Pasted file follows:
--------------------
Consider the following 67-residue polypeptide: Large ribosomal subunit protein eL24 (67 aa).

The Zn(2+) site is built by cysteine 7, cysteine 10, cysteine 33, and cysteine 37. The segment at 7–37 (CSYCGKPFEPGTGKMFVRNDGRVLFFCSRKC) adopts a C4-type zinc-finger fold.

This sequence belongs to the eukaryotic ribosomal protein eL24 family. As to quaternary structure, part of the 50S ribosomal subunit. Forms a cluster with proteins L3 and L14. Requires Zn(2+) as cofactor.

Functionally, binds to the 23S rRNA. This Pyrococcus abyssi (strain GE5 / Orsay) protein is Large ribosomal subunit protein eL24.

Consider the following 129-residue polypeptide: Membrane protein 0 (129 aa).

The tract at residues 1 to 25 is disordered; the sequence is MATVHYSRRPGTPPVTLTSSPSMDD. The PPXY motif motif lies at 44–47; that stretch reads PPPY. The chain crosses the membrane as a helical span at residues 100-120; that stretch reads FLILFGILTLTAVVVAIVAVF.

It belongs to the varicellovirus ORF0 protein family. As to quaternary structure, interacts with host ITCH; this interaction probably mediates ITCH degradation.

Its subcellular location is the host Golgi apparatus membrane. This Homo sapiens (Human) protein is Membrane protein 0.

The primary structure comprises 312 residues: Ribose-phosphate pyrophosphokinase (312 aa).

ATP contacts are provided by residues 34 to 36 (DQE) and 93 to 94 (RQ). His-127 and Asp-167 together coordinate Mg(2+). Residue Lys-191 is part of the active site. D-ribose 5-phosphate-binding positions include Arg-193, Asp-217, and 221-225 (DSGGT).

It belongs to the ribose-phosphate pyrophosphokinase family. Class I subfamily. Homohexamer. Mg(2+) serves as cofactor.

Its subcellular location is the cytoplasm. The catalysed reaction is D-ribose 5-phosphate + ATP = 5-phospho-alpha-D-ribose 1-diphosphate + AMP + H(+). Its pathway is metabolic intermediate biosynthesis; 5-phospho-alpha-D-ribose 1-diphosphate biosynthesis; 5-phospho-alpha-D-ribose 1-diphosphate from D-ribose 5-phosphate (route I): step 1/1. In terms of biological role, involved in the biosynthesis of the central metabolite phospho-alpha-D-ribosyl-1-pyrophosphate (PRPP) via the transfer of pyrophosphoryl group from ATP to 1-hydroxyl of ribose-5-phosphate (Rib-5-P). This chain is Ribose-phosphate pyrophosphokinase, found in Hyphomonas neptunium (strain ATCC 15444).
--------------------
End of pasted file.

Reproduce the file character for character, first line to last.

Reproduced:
Consider the following 67-residue polypeptide: Large ribosomal subunit protein eL24 (67 aa).

The Zn(2+) site is built by cysteine 7, cysteine 10, cysteine 33, and cysteine 37. The segment at 7–37 (CSYCGKPFEPGTGKMFVRNDGRVLFFCSRKC) adopts a C4-type zinc-finger fold.

This sequence belongs to the eukaryotic ribosomal protein eL24 family. As to quaternary structure, part of the 50S ribosomal subunit. Forms a cluster with proteins L3 and L14. Requires Zn(2+) as cofactor.

Functionally, binds to the 23S rRNA. This Pyrococcus abyssi (strain GE5 / Orsay) protein is Large ribosomal subunit protein eL24.

Consider the following 129-residue polypeptide: Membrane protein 0 (129 aa).

The tract at residues 1 to 25 is disordered; the sequence is MATVHYSRRPGTPPVTLTSSPSMDD. The PPXY motif motif lies at 44–47; that stretch reads PPPY. The chain crosses the membrane as a helical span at residues 100-120; that stretch reads FLILFGILTLTAVVVAIVAVF.

It belongs to the varicellovirus ORF0 protein family. As to quaternary structure, interacts with host ITCH; this interaction probably mediates ITCH degradation.

Its subcellular location is the host Golgi apparatus membrane. This Homo sapiens (Human) protein is Membrane protein 0.

The primary structure comprises 312 residues: Ribose-phosphate pyrophosphokinase (312 aa).

ATP contacts are provided by residues 34 to 36 (DQE) and 93 to 94 (RQ). His-127 and Asp-167 together coordinate Mg(2+). Residue Lys-191 is part of the active site. D-ribose 5-phosphate-binding positions include Arg-193, Asp-217, and 221-225 (DSGGT).

It belongs to the ribose-phosphate pyrophosphokinase family. Class I subfamily. Homohexamer. Mg(2+) serves as cofactor.

Its subcellular location is the cytoplasm. The catalysed reaction is D-ribose 5-phosphate + ATP = 5-phospho-alpha-D-ribose 1-diphosphate + AMP + H(+). Its pathway is metabolic intermediate biosynthesis; 5-phospho-alpha-D-ribose 1-diphosphate biosynthesis; 5-phospho-alpha-D-ribose 1-diphosphate from D-ribose 5-phosphate (route I): step 1/1. In terms of biological role, involved in the biosynthesis of the central metabolite phospho-alpha-D-ribosyl-1-pyrophosphate (PRPP) via the transfer of pyrophosphoryl group from ATP to 1-hydroxyl of ribose-5-phosphate (Rib-5-P). This chain is Ribose-phosphate pyrophosphokinase, found in Hyphomonas neptunium (strain ATCC 15444).